Amazon Echo Dot: Creating a Smart Home for less than £150
Remember imagining your dream house as a child? I am guessing that – at a minimum – it included a secret bookcase door, a slide to get downstairs, and voice-activated lights. Well people, I have discovered that with minimal fuss and little cost, part of that dream can now become reality.
Last week I invested in the following ‘Smart Home’ technology:
- Amazon Echo Dot (£40)
- Philips Hue Starter Kit: Smart Hub + 2 Bulbs (£60)
- 2 x Philips Smart Bulbs – White E27 (£30)
- 5 mm stereo cable (£4)
For a total of £149 I can now enter the kitchen, order my lights to switch on, and low and behold I am bathed in their warm glow. Then when I finish cooking I say “Alexa, kitchen lights 40%” and they instantly dim down to create a bit of ambience. Seriously cool.
The fulfilment of this childhood fantasy is thanks to a new gadget called the Amazon Echo Dot, which went on sale in the UK in September. If you have not already heard of this device, I imagine you soon will. The Amazon Echo Dot is a hands-free, voice-controlled gadget that allows you to play music and control other smart-home enabled devices like central-heating and lights. It is a bit like Siri for the iphone only better, much better.
It can read the news, set timers/alarms, do sums, read audio books, provide recipes, give traffic information, order a pizza, tell you the weather, make jokes – the list goes on. All you do is utter the activation word “Alexa” plus your command, and it will do its best to oblige. There is a video demonstration on Amazon’s product page: click here
My initial motivation for buying the Echo Dot was to find a new way to play music in our kitchen. We have a speaker with an old iphone 4 dock which was rendered useless after a phone upgrade. I was able to connect the Amazon Echo Dot to this speaker with a stereo cable, and hey presto, anything I want to listen to I now just ask:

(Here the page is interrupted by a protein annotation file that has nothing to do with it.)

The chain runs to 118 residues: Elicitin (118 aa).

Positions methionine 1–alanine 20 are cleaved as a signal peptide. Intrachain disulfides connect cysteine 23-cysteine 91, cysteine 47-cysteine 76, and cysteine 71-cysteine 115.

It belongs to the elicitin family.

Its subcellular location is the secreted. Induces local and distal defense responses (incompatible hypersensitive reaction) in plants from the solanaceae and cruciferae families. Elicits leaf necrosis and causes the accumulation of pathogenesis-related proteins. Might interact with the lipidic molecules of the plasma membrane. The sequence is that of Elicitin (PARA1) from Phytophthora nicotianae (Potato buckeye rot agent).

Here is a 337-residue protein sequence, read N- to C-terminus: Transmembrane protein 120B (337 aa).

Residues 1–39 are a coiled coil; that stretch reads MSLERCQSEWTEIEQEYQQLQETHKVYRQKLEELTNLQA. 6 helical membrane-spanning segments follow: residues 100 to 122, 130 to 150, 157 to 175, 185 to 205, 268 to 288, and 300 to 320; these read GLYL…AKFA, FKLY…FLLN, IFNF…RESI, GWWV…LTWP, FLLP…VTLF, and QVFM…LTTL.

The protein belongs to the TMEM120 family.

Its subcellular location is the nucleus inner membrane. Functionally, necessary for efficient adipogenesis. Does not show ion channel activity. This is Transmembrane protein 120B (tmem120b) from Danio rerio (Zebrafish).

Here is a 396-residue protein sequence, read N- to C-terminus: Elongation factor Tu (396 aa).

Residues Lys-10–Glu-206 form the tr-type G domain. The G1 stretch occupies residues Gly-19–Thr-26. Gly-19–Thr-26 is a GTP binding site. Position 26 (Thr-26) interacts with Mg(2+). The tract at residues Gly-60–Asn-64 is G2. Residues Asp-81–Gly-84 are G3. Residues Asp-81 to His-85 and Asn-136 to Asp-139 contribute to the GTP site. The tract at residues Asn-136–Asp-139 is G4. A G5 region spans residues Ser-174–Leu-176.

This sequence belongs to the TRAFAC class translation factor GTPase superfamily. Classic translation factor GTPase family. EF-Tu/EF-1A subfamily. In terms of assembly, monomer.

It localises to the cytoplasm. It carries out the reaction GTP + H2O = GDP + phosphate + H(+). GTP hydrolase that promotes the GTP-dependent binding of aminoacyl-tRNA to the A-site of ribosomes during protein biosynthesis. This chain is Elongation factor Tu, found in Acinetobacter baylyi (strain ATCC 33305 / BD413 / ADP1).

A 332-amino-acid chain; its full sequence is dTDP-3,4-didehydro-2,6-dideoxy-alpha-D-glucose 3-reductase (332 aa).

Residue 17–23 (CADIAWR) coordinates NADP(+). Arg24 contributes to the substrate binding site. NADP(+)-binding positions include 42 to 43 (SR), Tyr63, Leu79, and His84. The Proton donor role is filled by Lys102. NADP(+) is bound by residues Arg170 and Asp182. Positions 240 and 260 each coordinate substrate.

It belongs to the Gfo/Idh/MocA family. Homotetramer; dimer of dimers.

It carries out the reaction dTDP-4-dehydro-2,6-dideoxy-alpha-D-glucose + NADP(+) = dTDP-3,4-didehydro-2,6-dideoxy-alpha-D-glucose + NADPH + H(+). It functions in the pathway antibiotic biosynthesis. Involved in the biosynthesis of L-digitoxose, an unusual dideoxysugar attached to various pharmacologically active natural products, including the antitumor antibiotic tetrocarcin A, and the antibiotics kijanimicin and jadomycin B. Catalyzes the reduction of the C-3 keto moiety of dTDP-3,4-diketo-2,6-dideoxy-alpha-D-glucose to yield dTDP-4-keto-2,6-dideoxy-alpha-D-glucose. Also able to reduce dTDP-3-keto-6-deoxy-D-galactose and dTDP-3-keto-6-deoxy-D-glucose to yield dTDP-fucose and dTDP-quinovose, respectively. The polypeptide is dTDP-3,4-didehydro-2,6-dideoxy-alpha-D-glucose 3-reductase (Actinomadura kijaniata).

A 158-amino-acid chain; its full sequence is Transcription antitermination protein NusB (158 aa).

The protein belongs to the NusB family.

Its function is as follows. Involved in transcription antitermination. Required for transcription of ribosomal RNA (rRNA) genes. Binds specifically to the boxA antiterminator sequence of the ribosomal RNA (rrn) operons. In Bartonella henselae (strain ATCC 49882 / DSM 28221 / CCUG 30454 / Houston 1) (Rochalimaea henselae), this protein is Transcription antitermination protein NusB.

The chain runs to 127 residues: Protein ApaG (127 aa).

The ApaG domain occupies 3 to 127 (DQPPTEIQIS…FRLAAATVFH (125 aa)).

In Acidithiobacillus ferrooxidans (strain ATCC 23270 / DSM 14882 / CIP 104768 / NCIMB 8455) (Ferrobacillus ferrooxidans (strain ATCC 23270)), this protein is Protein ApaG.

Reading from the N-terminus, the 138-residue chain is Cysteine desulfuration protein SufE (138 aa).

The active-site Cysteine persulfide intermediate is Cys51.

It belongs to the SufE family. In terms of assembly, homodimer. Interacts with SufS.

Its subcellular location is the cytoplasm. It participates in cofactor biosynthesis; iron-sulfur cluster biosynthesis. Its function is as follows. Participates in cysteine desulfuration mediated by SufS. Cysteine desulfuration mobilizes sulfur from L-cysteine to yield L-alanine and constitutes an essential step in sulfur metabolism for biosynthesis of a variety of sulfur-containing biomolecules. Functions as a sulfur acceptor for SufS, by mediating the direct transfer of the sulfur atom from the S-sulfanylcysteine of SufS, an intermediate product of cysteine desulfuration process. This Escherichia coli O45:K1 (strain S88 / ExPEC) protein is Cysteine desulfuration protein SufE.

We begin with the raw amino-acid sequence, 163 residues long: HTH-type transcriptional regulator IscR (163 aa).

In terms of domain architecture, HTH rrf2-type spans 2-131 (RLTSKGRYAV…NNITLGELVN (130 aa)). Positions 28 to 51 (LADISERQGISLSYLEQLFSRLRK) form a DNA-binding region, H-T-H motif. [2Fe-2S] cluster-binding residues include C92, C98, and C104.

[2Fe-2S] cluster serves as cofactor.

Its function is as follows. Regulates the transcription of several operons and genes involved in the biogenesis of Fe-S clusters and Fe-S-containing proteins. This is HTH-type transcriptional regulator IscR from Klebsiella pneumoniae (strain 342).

“Alexa, play me some 90s Indie” – no problem
“Alexa, play David Bowie” – you bet
“Alexa, skip three tracks” – okeydokey
“Alexa, turn on Radio 4” – but of course sir
“Alexa – Volume 9”
Brilliantly, it supports Spotify, so I can also access all my existing playlists:
“Alexa, play my washing up playlist” – my wish is your command
It will even choose music for you. When it caught me dithering “Alexa, play some err…..” it took the liberty of suggesting I might like The Script’s latest album (very good by the way).
My wife, who I thought would be rather sceptical of this technology, is a total convert. A favourite feature of hers is being able to say “Alexa, add red lentils to the shopping list”. This automatically adds the item to a shopping list in the Echo App on your phone. Goodbye to scrappy lists written on an envelope and stuck to the fridge!
There is, of course, the privacy issue. Once you utter the activation word “Alexa” the Echo will listen to what you say (and store it away on a server somewhere) before finding the appropriate response. Perhaps prompted by this concern, the number 1 customer question on the Amazon Echo Dot product page is: Will Alexa become self-aware and try to take over the world with an army of cybernetic organisms?
Smart Hubs like the Echo are going to be big in 2017. Apple and Google will shortly be releasing similar products, so Amazon are flooding the market with the Echo at the minute and offering it for around £40. Having experienced the Amazon Echo Dot for a couple of weeks, I would rate it as a total bargain. Apart from anything else it is a great fun bit of home technology – fulfilling that childhood dream of switching on lights and summoning music from thin air. But we are finding the many genuinely useful benefits too – the shopping list, to do list, timer for cooking, radio, diary reminders to name but a few. I gave one to my parents (both 60+) and they have been immediately hooked, particularly my dad who uses audio books. The first thing he asked it was “Alexa, play my book from audible”, and it immediately picked up from where he left off.
I am convinced that over the next couple of years, Smart Home technology is going to boom in the same way that mobile phones did in the early noughties. I reckon we will soon consider it completely normal to walk into the kitchen and talk to our appliances – “oven to preheat to 180c” and “dishwasher, how long left?”. I’m sure our children will look upon us with wonder as we explain that we had to physically pick up a remote control to change TV channel. They will not believe that adjusting the central-heating required us to raise a finger and push a button on the thermostat.
If you want to read up a bit more on the Amazon Echo Dot I came across a few reviews that explain how it works (a lot more articulately than my ramblings): The Guardian: Echo Dot Review and CNET: Echo Dot 2nd Generation Review
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